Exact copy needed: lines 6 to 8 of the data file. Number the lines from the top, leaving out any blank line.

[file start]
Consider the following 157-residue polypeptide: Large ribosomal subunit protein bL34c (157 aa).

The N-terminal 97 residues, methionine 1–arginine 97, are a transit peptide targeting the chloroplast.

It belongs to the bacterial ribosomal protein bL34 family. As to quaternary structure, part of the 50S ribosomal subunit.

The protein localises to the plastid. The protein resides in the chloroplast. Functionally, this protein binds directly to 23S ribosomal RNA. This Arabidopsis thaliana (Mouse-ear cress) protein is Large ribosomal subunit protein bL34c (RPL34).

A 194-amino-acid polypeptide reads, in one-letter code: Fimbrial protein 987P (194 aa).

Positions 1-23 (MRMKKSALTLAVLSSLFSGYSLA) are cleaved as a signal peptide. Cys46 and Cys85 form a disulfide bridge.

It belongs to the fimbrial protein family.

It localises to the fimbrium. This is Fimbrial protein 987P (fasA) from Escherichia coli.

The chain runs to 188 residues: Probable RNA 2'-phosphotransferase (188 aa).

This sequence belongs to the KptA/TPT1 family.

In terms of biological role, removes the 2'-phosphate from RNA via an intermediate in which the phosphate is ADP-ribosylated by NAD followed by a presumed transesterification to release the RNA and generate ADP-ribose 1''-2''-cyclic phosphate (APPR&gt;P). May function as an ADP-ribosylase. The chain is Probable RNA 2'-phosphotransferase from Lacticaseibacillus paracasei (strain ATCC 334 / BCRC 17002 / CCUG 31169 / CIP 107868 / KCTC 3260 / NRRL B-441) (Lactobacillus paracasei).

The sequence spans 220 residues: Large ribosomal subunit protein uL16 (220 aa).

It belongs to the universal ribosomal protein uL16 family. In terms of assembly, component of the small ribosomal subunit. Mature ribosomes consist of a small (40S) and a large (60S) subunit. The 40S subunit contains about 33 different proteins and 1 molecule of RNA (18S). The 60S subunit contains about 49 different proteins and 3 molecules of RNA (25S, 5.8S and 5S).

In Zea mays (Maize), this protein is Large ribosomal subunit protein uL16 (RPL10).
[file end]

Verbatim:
Positions 1-23 (MRMKKSALTLAVLSSLFSGYSLA) are cleaved as a signal peptide. Cys46 and Cys85 form a disulfide bridge.

It belongs to the fimbrial protein family.

It localises to the fimbrium. This is Fimbrial protein 987P (fasA) from Escherichia coli.